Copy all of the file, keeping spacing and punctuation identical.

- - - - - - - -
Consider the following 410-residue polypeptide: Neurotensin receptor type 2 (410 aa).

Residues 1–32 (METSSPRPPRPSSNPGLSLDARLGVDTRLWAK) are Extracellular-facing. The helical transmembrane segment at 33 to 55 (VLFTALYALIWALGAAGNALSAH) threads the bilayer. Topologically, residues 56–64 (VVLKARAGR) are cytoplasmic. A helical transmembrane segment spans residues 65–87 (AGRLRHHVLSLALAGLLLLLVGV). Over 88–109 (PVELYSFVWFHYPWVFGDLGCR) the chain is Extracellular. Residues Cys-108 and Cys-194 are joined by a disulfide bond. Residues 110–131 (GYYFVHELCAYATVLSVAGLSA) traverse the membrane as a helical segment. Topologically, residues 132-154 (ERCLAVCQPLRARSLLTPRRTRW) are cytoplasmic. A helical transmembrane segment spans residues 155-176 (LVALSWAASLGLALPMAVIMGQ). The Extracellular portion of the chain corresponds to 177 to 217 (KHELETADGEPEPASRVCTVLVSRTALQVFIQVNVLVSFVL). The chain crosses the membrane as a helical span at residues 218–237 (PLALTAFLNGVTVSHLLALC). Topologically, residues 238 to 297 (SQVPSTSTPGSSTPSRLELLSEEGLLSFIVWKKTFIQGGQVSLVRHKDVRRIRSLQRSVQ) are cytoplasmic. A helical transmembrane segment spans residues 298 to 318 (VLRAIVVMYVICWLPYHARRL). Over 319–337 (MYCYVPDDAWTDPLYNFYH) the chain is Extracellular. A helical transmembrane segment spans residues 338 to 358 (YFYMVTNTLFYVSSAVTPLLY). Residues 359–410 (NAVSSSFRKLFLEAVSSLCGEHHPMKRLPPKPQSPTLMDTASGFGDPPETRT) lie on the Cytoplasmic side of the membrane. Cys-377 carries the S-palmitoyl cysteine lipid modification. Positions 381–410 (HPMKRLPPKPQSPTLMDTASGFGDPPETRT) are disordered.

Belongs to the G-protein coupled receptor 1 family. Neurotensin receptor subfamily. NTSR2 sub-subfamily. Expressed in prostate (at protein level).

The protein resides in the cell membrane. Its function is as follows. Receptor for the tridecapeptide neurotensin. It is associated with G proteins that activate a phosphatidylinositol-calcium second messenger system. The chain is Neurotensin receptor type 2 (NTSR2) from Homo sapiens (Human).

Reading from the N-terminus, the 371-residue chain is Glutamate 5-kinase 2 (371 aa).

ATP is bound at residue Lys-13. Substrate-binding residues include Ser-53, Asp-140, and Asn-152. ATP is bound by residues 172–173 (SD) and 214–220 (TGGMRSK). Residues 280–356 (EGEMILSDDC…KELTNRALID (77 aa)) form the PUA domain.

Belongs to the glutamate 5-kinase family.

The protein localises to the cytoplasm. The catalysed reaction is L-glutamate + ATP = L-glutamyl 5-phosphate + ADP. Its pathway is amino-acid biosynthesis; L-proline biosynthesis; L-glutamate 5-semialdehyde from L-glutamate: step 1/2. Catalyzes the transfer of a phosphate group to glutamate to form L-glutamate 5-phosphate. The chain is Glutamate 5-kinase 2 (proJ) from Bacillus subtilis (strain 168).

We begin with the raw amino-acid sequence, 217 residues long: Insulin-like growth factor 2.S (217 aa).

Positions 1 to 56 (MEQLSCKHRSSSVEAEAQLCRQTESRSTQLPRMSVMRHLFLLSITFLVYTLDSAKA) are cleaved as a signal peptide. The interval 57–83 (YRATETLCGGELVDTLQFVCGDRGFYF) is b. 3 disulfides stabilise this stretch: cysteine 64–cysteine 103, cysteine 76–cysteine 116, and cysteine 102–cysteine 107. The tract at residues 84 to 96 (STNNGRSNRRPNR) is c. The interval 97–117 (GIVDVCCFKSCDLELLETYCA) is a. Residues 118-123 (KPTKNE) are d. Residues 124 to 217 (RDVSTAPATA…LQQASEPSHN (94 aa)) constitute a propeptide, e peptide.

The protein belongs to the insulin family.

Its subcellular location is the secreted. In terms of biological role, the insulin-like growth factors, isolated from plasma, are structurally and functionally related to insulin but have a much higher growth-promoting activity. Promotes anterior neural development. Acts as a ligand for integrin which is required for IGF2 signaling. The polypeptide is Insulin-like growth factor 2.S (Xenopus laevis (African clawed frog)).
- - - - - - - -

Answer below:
Consider the following 410-residue polypeptide: Neurotensin receptor type 2 (410 aa).

Residues 1–32 (METSSPRPPRPSSNPGLSLDARLGVDTRLWAK) are Extracellular-facing. The helical transmembrane segment at 33 to 55 (VLFTALYALIWALGAAGNALSAH) threads the bilayer. Topologically, residues 56–64 (VVLKARAGR) are cytoplasmic. A helical transmembrane segment spans residues 65–87 (AGRLRHHVLSLALAGLLLLLVGV). Over 88–109 (PVELYSFVWFHYPWVFGDLGCR) the chain is Extracellular. Residues Cys-108 and Cys-194 are joined by a disulfide bond. Residues 110–131 (GYYFVHELCAYATVLSVAGLSA) traverse the membrane as a helical segment. Topologically, residues 132-154 (ERCLAVCQPLRARSLLTPRRTRW) are cytoplasmic. A helical transmembrane segment spans residues 155-176 (LVALSWAASLGLALPMAVIMGQ). The Extracellular portion of the chain corresponds to 177 to 217 (KHELETADGEPEPASRVCTVLVSRTALQVFIQVNVLVSFVL). The chain crosses the membrane as a helical span at residues 218–237 (PLALTAFLNGVTVSHLLALC). Topologically, residues 238 to 297 (SQVPSTSTPGSSTPSRLELLSEEGLLSFIVWKKTFIQGGQVSLVRHKDVRRIRSLQRSVQ) are cytoplasmic. A helical transmembrane segment spans residues 298 to 318 (VLRAIVVMYVICWLPYHARRL). Over 319–337 (MYCYVPDDAWTDPLYNFYH) the chain is Extracellular. A helical transmembrane segment spans residues 338 to 358 (YFYMVTNTLFYVSSAVTPLLY). Residues 359–410 (NAVSSSFRKLFLEAVSSLCGEHHPMKRLPPKPQSPTLMDTASGFGDPPETRT) lie on the Cytoplasmic side of the membrane. Cys-377 carries the S-palmitoyl cysteine lipid modification. Positions 381–410 (HPMKRLPPKPQSPTLMDTASGFGDPPETRT) are disordered.

Belongs to the G-protein coupled receptor 1 family. Neurotensin receptor subfamily. NTSR2 sub-subfamily. Expressed in prostate (at protein level).

The protein resides in the cell membrane. Its function is as follows. Receptor for the tridecapeptide neurotensin. It is associated with G proteins that activate a phosphatidylinositol-calcium second messenger system. The chain is Neurotensin receptor type 2 (NTSR2) from Homo sapiens (Human).

Reading from the N-terminus, the 371-residue chain is Glutamate 5-kinase 2 (371 aa).

ATP is bound at residue Lys-13. Substrate-binding residues include Ser-53, Asp-140, and Asn-152. ATP is bound by residues 172–173 (SD) and 214–220 (TGGMRSK). Residues 280–356 (EGEMILSDDC…KELTNRALID (77 aa)) form the PUA domain.

Belongs to the glutamate 5-kinase family.

The protein localises to the cytoplasm. The catalysed reaction is L-glutamate + ATP = L-glutamyl 5-phosphate + ADP. Its pathway is amino-acid biosynthesis; L-proline biosynthesis; L-glutamate 5-semialdehyde from L-glutamate: step 1/2. Catalyzes the transfer of a phosphate group to glutamate to form L-glutamate 5-phosphate. The chain is Glutamate 5-kinase 2 (proJ) from Bacillus subtilis (strain 168).

We begin with the raw amino-acid sequence, 217 residues long: Insulin-like growth factor 2.S (217 aa).

Positions 1 to 56 (MEQLSCKHRSSSVEAEAQLCRQTESRSTQLPRMSVMRHLFLLSITFLVYTLDSAKA) are cleaved as a signal peptide. The interval 57–83 (YRATETLCGGELVDTLQFVCGDRGFYF) is b. 3 disulfides stabilise this stretch: cysteine 64–cysteine 103, cysteine 76–cysteine 116, and cysteine 102–cysteine 107. The tract at residues 84 to 96 (STNNGRSNRRPNR) is c. The interval 97–117 (GIVDVCCFKSCDLELLETYCA) is a. Residues 118-123 (KPTKNE) are d. Residues 124 to 217 (RDVSTAPATA…LQQASEPSHN (94 aa)) constitute a propeptide, e peptide.

The protein belongs to the insulin family.

Its subcellular location is the secreted. In terms of biological role, the insulin-like growth factors, isolated from plasma, are structurally and functionally related to insulin but have a much higher growth-promoting activity. Promotes anterior neural development. Acts as a ligand for integrin which is required for IGF2 signaling. The polypeptide is Insulin-like growth factor 2.S (Xenopus laevis (African clawed frog)).